With tax seasons under way, everyone can’t wait to to spend their refund money like a lottery ticket. Despite our inner wishes, that tax refund is not a Victoria’s Secret gift certificate. If it is, you either haven’t had to worry about debt, or are about to start.
First, a quick refresher: a tax refund is basically just the number the IRS comes up with resulting from your tax liability (the raw amount you’re taxed), and taxes paid.
As we’ve discussed before, that tax liability is linked to the state you live – and each state has different points of emphasis, whether the heavy income tax from Oregon, or the significant tax rate on properties in Texas.
The net result? The average tax refund for American citizens has fluctuated in recent years. Recently that number has gone up: in 2004, the average tax refund was $2,100. The most recent number is $2,860. And the National Retail Federation survey shows that 39% of Americans plan to pay down their debt. So what’s the hold up? Why would 6 in 10 Americans go into debt because of a $500 emergency?
Part of this is has to do with psychology. When people are given that big tax refund check, it feels like found money. And we spend it like found money. The same psychology is at work when it comes to how we spend with credit cards versus how we spend with cash.
Spoiler: we’re willing to spend way more on credit.
One of the most famous scientific studies done at M.I.T. involved an auction on tickets to go see the Boston Celtics and the Boston Red Sex. Participants were then given the option of paying by credit card or cash. The result?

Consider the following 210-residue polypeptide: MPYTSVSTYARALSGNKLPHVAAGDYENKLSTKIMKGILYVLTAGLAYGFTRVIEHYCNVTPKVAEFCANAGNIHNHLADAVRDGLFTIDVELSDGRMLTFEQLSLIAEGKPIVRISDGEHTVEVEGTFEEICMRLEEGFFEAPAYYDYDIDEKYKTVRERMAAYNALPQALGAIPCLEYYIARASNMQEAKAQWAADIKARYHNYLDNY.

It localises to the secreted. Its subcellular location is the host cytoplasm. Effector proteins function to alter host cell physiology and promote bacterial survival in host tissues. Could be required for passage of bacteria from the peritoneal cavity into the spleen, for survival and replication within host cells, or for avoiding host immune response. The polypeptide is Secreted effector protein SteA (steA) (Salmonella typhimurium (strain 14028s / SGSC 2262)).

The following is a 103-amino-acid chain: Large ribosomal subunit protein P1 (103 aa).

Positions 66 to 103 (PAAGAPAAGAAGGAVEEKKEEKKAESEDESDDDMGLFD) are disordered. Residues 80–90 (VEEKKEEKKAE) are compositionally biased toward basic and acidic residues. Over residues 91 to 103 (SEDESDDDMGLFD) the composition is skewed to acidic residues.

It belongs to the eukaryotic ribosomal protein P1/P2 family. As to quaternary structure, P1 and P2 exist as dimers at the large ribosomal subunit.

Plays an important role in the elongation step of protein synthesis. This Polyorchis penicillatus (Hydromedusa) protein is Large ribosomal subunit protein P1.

When credit cards were an option, the M.B.A. students offered to pay roughly twice as much as they were willing to hand over in cash for the same tickets.
Essentially, the sensation of loss is greater when using cash (probably since you can physically say hello or goodbye to it) versus credit. However, this is a credit world. And the biggest obstacle to is dealing with interest rates. Interest rates are those pesky charges you spend on but never see. For example, according to the Federal Reserve, the average interest rate on a credit card is 13 percent (!). That’s more than $500 on a $5,000 credit card balance for a single year.
However, interest rates are important for the overall economy; they’re what allow lenders to ensure that they’re letting people borrow money who can be trusted to make their payments, and be efficient consumers. The best way to keep those interest rates low is to pay off debt. The most expensive items – such as homes and cars – have interest rates that add up over time. Any lingering debt will keep those interest rates high, and your wallet lighter as a result. Pay off that debt so that the next time you get that tax refund, it will feel like money earned rather than money simply found.
For a program that doesn’t just fix, and build, but that EDUCATES in order to make you a financial wizard like Adam and Logan (or so they wish), call us for a FREE credit evaluation at 210-520-0444 or visit us at 6989 Alamo Downs Pkwy, San Antonio, TX 78238.